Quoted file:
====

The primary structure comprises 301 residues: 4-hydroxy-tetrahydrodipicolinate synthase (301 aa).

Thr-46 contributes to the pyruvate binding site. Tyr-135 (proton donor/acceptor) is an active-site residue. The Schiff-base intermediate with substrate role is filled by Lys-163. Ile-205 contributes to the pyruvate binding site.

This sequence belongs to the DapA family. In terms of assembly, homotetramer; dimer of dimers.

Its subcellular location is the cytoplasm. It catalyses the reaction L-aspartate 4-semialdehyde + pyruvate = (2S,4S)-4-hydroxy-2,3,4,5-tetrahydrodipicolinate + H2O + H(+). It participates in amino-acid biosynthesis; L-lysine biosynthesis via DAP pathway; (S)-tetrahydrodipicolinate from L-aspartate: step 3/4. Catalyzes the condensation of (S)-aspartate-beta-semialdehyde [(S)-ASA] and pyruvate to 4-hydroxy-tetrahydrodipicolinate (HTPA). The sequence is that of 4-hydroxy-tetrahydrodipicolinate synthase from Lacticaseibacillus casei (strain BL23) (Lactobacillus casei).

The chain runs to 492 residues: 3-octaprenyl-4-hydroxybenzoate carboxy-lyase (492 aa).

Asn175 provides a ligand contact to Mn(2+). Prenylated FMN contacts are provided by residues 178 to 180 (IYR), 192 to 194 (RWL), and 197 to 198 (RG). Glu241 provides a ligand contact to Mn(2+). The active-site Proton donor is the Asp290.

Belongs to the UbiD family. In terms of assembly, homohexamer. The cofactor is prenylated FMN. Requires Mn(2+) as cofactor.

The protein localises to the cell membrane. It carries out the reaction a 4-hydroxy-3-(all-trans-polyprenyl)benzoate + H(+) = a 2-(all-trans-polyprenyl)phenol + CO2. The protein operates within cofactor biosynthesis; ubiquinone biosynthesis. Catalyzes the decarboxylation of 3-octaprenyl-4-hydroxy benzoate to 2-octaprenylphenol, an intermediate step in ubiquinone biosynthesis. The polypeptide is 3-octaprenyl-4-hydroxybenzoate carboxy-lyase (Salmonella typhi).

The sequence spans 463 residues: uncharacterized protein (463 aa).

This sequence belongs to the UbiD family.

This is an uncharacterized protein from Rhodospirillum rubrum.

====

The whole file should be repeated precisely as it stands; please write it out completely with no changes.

The primary structure comprises 301 residues: 4-hydroxy-tetrahydrodipicolinate synthase (301 aa).

Thr-46 contributes to the pyruvate binding site. Tyr-135 (proton donor/acceptor) is an active-site residue. The Schiff-base intermediate with substrate role is filled by Lys-163. Ile-205 contributes to the pyruvate binding site.

This sequence belongs to the DapA family. In terms of assembly, homotetramer; dimer of dimers.

Its subcellular location is the cytoplasm. It catalyses the reaction L-aspartate 4-semialdehyde + pyruvate = (2S,4S)-4-hydroxy-2,3,4,5-tetrahydrodipicolinate + H2O + H(+). It participates in amino-acid biosynthesis; L-lysine biosynthesis via DAP pathway; (S)-tetrahydrodipicolinate from L-aspartate: step 3/4. Catalyzes the condensation of (S)-aspartate-beta-semialdehyde [(S)-ASA] and pyruvate to 4-hydroxy-tetrahydrodipicolinate (HTPA). The sequence is that of 4-hydroxy-tetrahydrodipicolinate synthase from Lacticaseibacillus casei (strain BL23) (Lactobacillus casei).

The chain runs to 492 residues: 3-octaprenyl-4-hydroxybenzoate carboxy-lyase (492 aa).

Asn175 provides a ligand contact to Mn(2+). Prenylated FMN contacts are provided by residues 178 to 180 (IYR), 192 to 194 (RWL), and 197 to 198 (RG). Glu241 provides a ligand contact to Mn(2+). The active-site Proton donor is the Asp290.

Belongs to the UbiD family. In terms of assembly, homohexamer. The cofactor is prenylated FMN. Requires Mn(2+) as cofactor.

The protein localises to the cell membrane. It carries out the reaction a 4-hydroxy-3-(all-trans-polyprenyl)benzoate + H(+) = a 2-(all-trans-polyprenyl)phenol + CO2. The protein operates within cofactor biosynthesis; ubiquinone biosynthesis. Catalyzes the decarboxylation of 3-octaprenyl-4-hydroxy benzoate to 2-octaprenylphenol, an intermediate step in ubiquinone biosynthesis. The polypeptide is 3-octaprenyl-4-hydroxybenzoate carboxy-lyase (Salmonella typhi).

The sequence spans 463 residues: uncharacterized protein (463 aa).

This sequence belongs to the UbiD family.

This is an uncharacterized protein from Rhodospirillum rubrum.